I’ve been a member of Ukip since March 2011. I’m just a normal activist like many others. At the autumn conference in 2012 I approached the party chairman, Steve Crowther, to ask what the party proposed for disabled people, like myself.
There were a fair few disabled people at the gala dinner so I thought it was an ideal time to ask the question.
He said the current policies needed updating and that he’d come back to me. I thought that would be the very last I’d hear of it as I am a mere grassroots member and policy is always done by the senior members, or so I thought.
Two months later he emailed me suggesting that I write a proposal for the social policy group, which also covered disability. I was surprised and delighted to be able to use my personal experience to write the proposal.
I duly wrote the proposal and sent it off. I heard nothing for a while. In January I was linked up to the rest of the social policy team and we began discussing my policy ideas.
In March, at our spring conference, I was invited to and gave my first ever public political speech to present my ideas, which was very well received and since then I have been formulating the policy proposal so that the NEC can adopt it. I have been allocated the role of disability spokeswoman.
So yes I do feel my party does listen to me, from member to spokeswoman in 18 months is truly remarkable and I never thought such things could happen.
• Star Etheridge is a Ukip member
Opposition to union-backed MPs is driven by a desire to keep New Labour the preserve of a socially restricted elite
You report that Peter Mandelson is accusing my union, Unite, of “manipulating selection procedures” in the Labour party, which “stores up danger for a future Labour government” (Labour warned on selection panel procedures, 13 May).
This does no service to Labour democracy or the facts. I have no axe to grind with Lord Mandelson. His second stint at the business department under the Labour government was marked by fresh thinking about industrial policy, which I wish he had had the opportunity to develop; and he seems more willing than some to acknowledge that the pre-2008 economic model was flawed.
But now he appears rattled that Blairite true believers are not winning every Labour nomination. Your report does not have him alleging any breach of party rules or procedural abuses, perhaps because there are none. Unite’s aim is simple – to recruit members to the party (welcome, I would have thought) and then encourage them to endorse union-supported candidates in one member-one vote selections. A sinister construction is put on this – “selections are being run by a cabal of union members”, according to your report. This is, to say the least, an irony. Many serving Labour MPs were parachuted into constituencies at the request of leading members of the last Labour cabinet, including Mandelson himself.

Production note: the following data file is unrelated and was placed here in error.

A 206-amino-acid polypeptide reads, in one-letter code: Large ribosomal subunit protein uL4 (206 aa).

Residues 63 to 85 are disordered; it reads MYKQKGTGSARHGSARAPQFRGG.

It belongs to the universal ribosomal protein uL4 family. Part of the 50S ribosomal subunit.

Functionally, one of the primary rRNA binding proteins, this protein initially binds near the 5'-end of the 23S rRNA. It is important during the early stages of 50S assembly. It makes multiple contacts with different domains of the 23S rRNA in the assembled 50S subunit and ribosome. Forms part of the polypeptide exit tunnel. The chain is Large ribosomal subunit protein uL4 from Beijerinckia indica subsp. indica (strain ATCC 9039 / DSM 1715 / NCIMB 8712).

Dishing out seats on the basis of personal connections bears a closer resemblance to the rotten borough system before 1832 than it does to modern democratic procedures, and it also helps keep politics as the preserve of a socially restricted elite. Mandelson also appears untroubled that Lord Sainsbury’s vast wealth, channelled through the Progress organisation, has been used to give particular candidates, invariably on the right, an advantage in Labour selections.
Mandelson argues, correctly, that it is “wrong to conflate trade unionists and the working classes”, although the overlap is hard to miss. I don’t conceal that I want to see more Labour MPs supporting the sort of policies developed by Unite and other trade unions, regardless of their personal backgrounds. But Labour MPs look less and less like the people they seek to represent. The big strides made in securing more women Labour MPs have also, unfortunately, been paralleled by a decline in those from working-class backgrounds. Mandelson has no proposals to address this.
This is really an argument about politics, not procedure. Mandelson is probably intensely relaxed about cutting democratic corners if it means more “New Labour” special advisers and the like on the green benches, but utterly opposed to the normal workings of Labour democracy if it means leftwing or trade union candidates being chosen.
Let’s have the political debate instead. I am confident that most potential Labour voters want to see both a more diverse Labour party in parliament, and also a Labour government radically different from the last one.
Finally, I object strongly to his insinuation that union-backed MPs might be loyal not “to the party as a whole”, but “a section of it”. Trade unionists have always been Labour loyalists. Rightwing MPs, not unions, split Labour in 1931 and 1981, just as it was New Labour parliamentarians who fuelled the debilitating Blair-Brown factionalism that so weakened the most recent Labour government, as Mandelson surely knows.
Rebel Tories are defeated in Commons after PM’s last minute plea to Ed Miliband
The government’s gay marriage bill was saved after David Cameron was forced to rely on Ed Miliband to defeat an attempt by his own MPs to derail the measure by trying to extend civil partnerships to heterosexual couples.
An 11th-hour plea to the Labour leadership by the Tory chief whip Sir George Young, who warned that the government was in danger of losing the vote, prompted a change of heart by Miliband, who had been planning to abstain on the amendment.
The Labour move meant that the amendment, tabled by the anti-gay marriage Tory and former children’s minister Tim Loughton, was defeated by 375 to 70 votes, a majority of 305.